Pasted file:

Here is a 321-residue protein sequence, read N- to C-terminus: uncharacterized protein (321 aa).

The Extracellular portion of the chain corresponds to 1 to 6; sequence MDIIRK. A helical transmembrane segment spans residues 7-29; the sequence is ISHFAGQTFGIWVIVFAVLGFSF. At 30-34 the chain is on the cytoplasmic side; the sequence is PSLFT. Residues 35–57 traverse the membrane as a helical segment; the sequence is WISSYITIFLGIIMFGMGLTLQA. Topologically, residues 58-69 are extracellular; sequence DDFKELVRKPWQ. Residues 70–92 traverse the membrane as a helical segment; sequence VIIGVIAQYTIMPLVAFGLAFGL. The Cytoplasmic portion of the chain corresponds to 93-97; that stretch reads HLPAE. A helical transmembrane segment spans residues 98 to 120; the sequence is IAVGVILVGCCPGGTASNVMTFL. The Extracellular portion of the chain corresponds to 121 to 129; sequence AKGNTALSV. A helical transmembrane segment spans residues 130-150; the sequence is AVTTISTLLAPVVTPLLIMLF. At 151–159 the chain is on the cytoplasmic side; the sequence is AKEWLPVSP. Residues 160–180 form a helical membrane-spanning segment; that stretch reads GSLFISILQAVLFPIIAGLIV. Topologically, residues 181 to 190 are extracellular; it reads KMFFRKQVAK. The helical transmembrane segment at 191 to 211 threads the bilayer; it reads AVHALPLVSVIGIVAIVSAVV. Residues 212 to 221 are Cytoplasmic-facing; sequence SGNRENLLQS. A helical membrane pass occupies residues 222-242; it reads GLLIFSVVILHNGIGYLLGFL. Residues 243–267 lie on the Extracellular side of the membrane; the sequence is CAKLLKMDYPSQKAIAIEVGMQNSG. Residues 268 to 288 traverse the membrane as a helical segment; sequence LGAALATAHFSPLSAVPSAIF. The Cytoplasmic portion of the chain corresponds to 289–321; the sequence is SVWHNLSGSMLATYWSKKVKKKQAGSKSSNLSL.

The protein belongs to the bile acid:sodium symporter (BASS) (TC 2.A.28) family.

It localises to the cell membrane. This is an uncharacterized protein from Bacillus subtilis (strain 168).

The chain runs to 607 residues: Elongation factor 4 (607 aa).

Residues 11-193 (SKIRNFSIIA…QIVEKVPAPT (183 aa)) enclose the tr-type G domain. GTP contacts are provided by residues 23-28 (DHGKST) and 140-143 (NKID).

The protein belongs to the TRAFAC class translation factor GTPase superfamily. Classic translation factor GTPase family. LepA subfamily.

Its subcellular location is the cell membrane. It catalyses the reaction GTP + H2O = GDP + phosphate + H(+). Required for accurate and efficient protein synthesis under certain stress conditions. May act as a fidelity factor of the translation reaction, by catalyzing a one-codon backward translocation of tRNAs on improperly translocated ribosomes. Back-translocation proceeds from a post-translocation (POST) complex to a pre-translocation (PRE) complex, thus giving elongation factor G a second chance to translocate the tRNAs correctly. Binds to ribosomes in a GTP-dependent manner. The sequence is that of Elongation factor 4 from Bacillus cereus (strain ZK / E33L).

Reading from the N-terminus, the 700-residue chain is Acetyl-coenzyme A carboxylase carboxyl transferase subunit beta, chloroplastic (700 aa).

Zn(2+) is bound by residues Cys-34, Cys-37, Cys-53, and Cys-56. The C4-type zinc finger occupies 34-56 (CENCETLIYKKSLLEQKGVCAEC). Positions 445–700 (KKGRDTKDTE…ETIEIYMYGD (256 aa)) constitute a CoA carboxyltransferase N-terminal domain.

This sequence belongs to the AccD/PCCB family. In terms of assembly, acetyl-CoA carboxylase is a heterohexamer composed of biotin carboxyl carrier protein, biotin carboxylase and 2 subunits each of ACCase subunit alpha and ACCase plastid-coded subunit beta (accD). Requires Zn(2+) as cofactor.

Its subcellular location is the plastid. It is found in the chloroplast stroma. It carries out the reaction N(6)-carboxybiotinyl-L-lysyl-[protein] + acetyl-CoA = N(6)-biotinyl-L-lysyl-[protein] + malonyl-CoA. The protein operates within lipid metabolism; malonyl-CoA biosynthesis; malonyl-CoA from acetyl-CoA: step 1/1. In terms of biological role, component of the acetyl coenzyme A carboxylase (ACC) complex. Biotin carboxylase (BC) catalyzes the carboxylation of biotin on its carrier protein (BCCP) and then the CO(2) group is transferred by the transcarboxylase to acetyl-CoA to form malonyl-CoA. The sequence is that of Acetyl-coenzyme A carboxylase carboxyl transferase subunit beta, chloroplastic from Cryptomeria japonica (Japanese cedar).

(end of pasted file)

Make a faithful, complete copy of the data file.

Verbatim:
Here is a 321-residue protein sequence, read N- to C-terminus: uncharacterized protein (321 aa).

The Extracellular portion of the chain corresponds to 1 to 6; sequence MDIIRK. A helical transmembrane segment spans residues 7-29; the sequence is ISHFAGQTFGIWVIVFAVLGFSF. At 30-34 the chain is on the cytoplasmic side; the sequence is PSLFT. Residues 35–57 traverse the membrane as a helical segment; the sequence is WISSYITIFLGIIMFGMGLTLQA. Topologically, residues 58-69 are extracellular; sequence DDFKELVRKPWQ. Residues 70–92 traverse the membrane as a helical segment; sequence VIIGVIAQYTIMPLVAFGLAFGL. The Cytoplasmic portion of the chain corresponds to 93-97; that stretch reads HLPAE. A helical transmembrane segment spans residues 98 to 120; the sequence is IAVGVILVGCCPGGTASNVMTFL. The Extracellular portion of the chain corresponds to 121 to 129; sequence AKGNTALSV. A helical transmembrane segment spans residues 130-150; the sequence is AVTTISTLLAPVVTPLLIMLF. At 151–159 the chain is on the cytoplasmic side; the sequence is AKEWLPVSP. Residues 160–180 form a helical membrane-spanning segment; that stretch reads GSLFISILQAVLFPIIAGLIV. Topologically, residues 181 to 190 are extracellular; it reads KMFFRKQVAK. The helical transmembrane segment at 191 to 211 threads the bilayer; it reads AVHALPLVSVIGIVAIVSAVV. Residues 212 to 221 are Cytoplasmic-facing; sequence SGNRENLLQS. A helical membrane pass occupies residues 222-242; it reads GLLIFSVVILHNGIGYLLGFL. Residues 243–267 lie on the Extracellular side of the membrane; the sequence is CAKLLKMDYPSQKAIAIEVGMQNSG. Residues 268 to 288 traverse the membrane as a helical segment; sequence LGAALATAHFSPLSAVPSAIF. The Cytoplasmic portion of the chain corresponds to 289–321; the sequence is SVWHNLSGSMLATYWSKKVKKKQAGSKSSNLSL.

The protein belongs to the bile acid:sodium symporter (BASS) (TC 2.A.28) family.

It localises to the cell membrane. This is an uncharacterized protein from Bacillus subtilis (strain 168).

The chain runs to 607 residues: Elongation factor 4 (607 aa).

Residues 11-193 (SKIRNFSIIA…QIVEKVPAPT (183 aa)) enclose the tr-type G domain. GTP contacts are provided by residues 23-28 (DHGKST) and 140-143 (NKID).

The protein belongs to the TRAFAC class translation factor GTPase superfamily. Classic translation factor GTPase family. LepA subfamily.

Its subcellular location is the cell membrane. It catalyses the reaction GTP + H2O = GDP + phosphate + H(+). Required for accurate and efficient protein synthesis under certain stress conditions. May act as a fidelity factor of the translation reaction, by catalyzing a one-codon backward translocation of tRNAs on improperly translocated ribosomes. Back-translocation proceeds from a post-translocation (POST) complex to a pre-translocation (PRE) complex, thus giving elongation factor G a second chance to translocate the tRNAs correctly. Binds to ribosomes in a GTP-dependent manner. The sequence is that of Elongation factor 4 from Bacillus cereus (strain ZK / E33L).

Reading from the N-terminus, the 700-residue chain is Acetyl-coenzyme A carboxylase carboxyl transferase subunit beta, chloroplastic (700 aa).

Zn(2+) is bound by residues Cys-34, Cys-37, Cys-53, and Cys-56. The C4-type zinc finger occupies 34-56 (CENCETLIYKKSLLEQKGVCAEC). Positions 445–700 (KKGRDTKDTE…ETIEIYMYGD (256 aa)) constitute a CoA carboxyltransferase N-terminal domain.

This sequence belongs to the AccD/PCCB family. In terms of assembly, acetyl-CoA carboxylase is a heterohexamer composed of biotin carboxyl carrier protein, biotin carboxylase and 2 subunits each of ACCase subunit alpha and ACCase plastid-coded subunit beta (accD). Requires Zn(2+) as cofactor.

Its subcellular location is the plastid. It is found in the chloroplast stroma. It carries out the reaction N(6)-carboxybiotinyl-L-lysyl-[protein] + acetyl-CoA = N(6)-biotinyl-L-lysyl-[protein] + malonyl-CoA. The protein operates within lipid metabolism; malonyl-CoA biosynthesis; malonyl-CoA from acetyl-CoA: step 1/1. In terms of biological role, component of the acetyl coenzyme A carboxylase (ACC) complex. Biotin carboxylase (BC) catalyzes the carboxylation of biotin on its carrier protein (BCCP) and then the CO(2) group is transferred by the transcarboxylase to acetyl-CoA to form malonyl-CoA. The sequence is that of Acetyl-coenzyme A carboxylase carboxyl transferase subunit beta, chloroplastic from Cryptomeria japonica (Japanese cedar).